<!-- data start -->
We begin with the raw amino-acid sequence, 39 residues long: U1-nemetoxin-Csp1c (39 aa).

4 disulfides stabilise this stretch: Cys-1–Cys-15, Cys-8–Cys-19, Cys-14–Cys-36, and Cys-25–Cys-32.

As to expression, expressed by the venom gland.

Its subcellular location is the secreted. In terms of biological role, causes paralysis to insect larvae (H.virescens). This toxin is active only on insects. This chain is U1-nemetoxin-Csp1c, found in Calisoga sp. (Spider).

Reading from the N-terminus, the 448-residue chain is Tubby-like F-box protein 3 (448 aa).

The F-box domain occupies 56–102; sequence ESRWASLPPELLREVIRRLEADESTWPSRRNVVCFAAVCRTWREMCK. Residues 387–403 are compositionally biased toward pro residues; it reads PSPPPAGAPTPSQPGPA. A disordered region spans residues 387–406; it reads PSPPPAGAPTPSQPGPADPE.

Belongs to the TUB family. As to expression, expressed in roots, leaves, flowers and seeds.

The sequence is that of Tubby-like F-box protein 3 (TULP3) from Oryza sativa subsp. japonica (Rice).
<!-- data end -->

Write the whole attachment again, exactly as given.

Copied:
We begin with the raw amino-acid sequence, 39 residues long: U1-nemetoxin-Csp1c (39 aa).

4 disulfides stabilise this stretch: Cys-1–Cys-15, Cys-8–Cys-19, Cys-14–Cys-36, and Cys-25–Cys-32.

As to expression, expressed by the venom gland.

Its subcellular location is the secreted. In terms of biological role, causes paralysis to insect larvae (H.virescens). This toxin is active only on insects. This chain is U1-nemetoxin-Csp1c, found in Calisoga sp. (Spider).

Reading from the N-terminus, the 448-residue chain is Tubby-like F-box protein 3 (448 aa).

The F-box domain occupies 56–102; sequence ESRWASLPPELLREVIRRLEADESTWPSRRNVVCFAAVCRTWREMCK. Residues 387–403 are compositionally biased toward pro residues; it reads PSPPPAGAPTPSQPGPA. A disordered region spans residues 387–406; it reads PSPPPAGAPTPSQPGPADPE.

Belongs to the TUB family. As to expression, expressed in roots, leaves, flowers and seeds.

The sequence is that of Tubby-like F-box protein 3 (TULP3) from Oryza sativa subsp. japonica (Rice).